INVESTMENT COMMITMENTS BY SECTOR
The CEFC’s portfolio of investment commitments is diversified across sectors of the economy.
Of the sector-specific commitments, the largest share of CEFC investments fall into utilities ($481 million or 40 per cent), followed by commercial buildings ($197 million or 16 per cent), residential ($150 million or 12 per cent) and agriculture, forestry and fishing ($144 million or 12 per cent). The remaining commitments were split across mining ($75 million or 6 per cent), manufacturing and industry ($56 million or 5 per cent), government ($53 million or 4 per cent) and transport ($50 million or 4 per cent).
The utilities sector accounts for the largest share of the CEFC portfolio, as this includes larger utility-scale renewable energy projects. The CEFC Act stipulates that at any time on or after 1 July 2018, at least half of CEFC funds invested are in renewable energy technologies and therefore it is to be expected that the portfolio has significant investments in the utilities sector.
In 2014–15, the sector mix of the CEFC portfolio changed due to:
- An increase in investment into the residential sector via the $100 million investment in the Origin Solar as a Service program
- An increase in investment into commercial buildings, due to the $125 million equity investment into the EG Group High Income Sustainable Office Trust (HISOT), offset by a $100 million reduction to the portfolio in the commercial building sector due to funds not being utilised.
- A $75 million investment into the NAB Climate Bond.
Figure 19: CEFC investment by sector
At 30 June 2015 ($m)
Investments by geography
The CEFC portfolio remains well-diversified geographically, with 63 per cent of investments targeted at nation-wide initiatives and 37 per cent targeted at state-specific projects or opportunities.
The largest share of state-specific CEFC investments are in New South Wales (30 per cent) and Victoria (30 per cent), followed by Queensland (20 per cent), Western Australia (16 per cent), the Northern Territory (four per cent) and South Australia and Tasmania (less than one per cent).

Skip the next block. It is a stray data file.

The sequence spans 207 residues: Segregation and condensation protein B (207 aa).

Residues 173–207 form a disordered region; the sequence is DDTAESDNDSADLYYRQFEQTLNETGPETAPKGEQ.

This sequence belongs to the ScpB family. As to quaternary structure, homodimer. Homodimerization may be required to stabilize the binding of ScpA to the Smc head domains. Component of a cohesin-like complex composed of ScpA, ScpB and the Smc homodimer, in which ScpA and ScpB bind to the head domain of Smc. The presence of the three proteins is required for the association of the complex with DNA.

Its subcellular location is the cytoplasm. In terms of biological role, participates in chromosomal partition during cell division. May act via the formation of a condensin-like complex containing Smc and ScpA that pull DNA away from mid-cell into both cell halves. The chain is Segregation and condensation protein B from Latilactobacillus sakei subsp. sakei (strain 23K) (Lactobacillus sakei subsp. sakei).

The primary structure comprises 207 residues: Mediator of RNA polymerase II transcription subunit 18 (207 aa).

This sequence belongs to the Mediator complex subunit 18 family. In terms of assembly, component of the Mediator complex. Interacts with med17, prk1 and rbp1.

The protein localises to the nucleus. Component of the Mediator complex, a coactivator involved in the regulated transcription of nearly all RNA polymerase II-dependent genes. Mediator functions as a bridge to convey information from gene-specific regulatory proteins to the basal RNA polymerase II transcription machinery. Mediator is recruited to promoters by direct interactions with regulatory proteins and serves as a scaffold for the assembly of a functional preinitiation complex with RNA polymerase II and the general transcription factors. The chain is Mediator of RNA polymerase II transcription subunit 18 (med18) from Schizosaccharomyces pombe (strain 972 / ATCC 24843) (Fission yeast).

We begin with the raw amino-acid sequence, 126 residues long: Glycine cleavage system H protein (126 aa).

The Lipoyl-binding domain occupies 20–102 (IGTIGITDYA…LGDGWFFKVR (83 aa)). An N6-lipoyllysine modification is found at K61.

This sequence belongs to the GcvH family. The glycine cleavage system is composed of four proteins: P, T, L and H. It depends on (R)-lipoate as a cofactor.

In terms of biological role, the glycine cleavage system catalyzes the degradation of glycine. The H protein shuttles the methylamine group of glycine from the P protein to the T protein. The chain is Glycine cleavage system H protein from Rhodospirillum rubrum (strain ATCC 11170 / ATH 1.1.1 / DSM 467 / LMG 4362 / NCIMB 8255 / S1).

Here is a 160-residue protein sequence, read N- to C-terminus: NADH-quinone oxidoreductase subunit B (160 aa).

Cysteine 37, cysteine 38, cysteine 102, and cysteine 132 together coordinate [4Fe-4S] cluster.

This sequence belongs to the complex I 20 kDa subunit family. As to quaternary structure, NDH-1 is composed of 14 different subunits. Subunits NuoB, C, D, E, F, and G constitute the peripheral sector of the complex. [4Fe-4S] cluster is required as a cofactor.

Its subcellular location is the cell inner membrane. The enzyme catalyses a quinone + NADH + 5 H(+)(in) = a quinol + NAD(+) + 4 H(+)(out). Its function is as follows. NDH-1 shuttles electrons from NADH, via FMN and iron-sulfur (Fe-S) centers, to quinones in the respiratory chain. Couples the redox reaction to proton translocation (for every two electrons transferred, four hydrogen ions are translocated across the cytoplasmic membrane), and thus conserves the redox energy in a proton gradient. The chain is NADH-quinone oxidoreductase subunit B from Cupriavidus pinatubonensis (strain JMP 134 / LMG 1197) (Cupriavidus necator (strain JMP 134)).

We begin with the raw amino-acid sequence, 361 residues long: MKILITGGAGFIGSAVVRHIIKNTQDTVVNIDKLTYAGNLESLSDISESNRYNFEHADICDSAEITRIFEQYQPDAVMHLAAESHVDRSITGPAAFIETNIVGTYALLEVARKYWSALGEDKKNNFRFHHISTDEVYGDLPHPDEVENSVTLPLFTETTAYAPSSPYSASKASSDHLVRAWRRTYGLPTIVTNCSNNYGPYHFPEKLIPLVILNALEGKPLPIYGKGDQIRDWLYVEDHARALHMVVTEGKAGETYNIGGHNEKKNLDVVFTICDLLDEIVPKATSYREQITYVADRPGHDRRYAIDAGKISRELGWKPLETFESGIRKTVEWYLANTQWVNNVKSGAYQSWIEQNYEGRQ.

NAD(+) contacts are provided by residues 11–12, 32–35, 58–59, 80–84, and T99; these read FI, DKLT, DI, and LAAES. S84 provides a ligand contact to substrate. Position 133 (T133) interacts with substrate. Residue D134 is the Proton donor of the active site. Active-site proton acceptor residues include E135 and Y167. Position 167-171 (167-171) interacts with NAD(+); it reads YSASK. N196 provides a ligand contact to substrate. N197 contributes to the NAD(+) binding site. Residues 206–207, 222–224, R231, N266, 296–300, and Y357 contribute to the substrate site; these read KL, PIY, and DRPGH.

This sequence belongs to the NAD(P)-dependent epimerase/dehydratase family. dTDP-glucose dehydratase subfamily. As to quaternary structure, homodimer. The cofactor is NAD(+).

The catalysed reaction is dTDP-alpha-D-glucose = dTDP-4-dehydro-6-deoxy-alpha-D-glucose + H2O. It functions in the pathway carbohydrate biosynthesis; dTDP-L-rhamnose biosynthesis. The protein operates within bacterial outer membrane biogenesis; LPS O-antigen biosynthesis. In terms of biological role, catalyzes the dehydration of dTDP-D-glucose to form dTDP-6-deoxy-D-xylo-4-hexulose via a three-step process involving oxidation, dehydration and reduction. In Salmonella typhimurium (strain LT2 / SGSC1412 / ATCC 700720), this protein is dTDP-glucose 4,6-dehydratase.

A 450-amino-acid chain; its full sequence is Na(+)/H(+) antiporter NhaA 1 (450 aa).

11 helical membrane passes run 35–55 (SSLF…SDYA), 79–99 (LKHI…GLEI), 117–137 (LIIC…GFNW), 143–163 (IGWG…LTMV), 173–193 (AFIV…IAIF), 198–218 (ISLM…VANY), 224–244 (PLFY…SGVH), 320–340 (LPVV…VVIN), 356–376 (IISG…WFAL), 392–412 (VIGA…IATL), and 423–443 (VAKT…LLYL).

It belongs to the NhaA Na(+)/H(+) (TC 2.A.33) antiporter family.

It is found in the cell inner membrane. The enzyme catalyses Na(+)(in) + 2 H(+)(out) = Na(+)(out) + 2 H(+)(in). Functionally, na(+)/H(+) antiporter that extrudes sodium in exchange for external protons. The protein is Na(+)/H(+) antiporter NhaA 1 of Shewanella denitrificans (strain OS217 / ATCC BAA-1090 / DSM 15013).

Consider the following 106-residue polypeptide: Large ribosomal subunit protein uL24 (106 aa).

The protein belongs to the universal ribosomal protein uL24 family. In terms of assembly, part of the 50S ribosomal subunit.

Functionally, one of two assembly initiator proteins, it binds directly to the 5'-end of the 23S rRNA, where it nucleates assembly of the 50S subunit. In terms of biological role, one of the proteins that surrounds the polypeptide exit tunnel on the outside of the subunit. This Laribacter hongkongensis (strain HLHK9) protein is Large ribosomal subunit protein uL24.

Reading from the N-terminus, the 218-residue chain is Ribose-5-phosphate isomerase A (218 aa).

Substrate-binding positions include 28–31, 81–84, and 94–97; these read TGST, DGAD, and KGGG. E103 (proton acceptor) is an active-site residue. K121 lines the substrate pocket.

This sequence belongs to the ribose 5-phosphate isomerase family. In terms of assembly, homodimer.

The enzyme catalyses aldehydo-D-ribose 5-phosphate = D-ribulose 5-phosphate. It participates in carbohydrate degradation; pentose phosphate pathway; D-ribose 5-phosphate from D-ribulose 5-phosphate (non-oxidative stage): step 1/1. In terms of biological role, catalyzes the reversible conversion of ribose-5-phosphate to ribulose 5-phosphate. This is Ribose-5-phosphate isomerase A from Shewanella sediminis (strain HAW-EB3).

In 2014–15, there were some shifts in the portfolio geographic mix.
Over time the state-by-state portfolio distribution is subject to change due to multiple factors, including maturity of individual investments and market changes. For example, the significant investment committed to South Australia by the CEFC in the Sundrop Farms project was not in the end required as the project successfully attracted $100 million in private sector investment, and therefore did not require the $40 million CEFC commitment. The CEFC remains active in seeking out other South Australian opportunities.
There will also be changes in these relativities through time as the CEFC continues to build out its portfolio, including the amount of funds committed to nation-wide programs.
Once constructed and operational, projects in the CEFC portfolio (as at June 30 2015) are expected to achieve annual CO2-e abatement of 4.2 million tonnes, with project forecast lifetime abatement of 77 million tonnes. The CEFC does not claim that this abatement occurs independently of complementary policy, such as the RET.
Figure 20: CEFC investments by geography
At 30 June 2015 (national or state-specific) ($m and %)
Figure 21: CEFC investments by state
At 30 June 2015 ($m)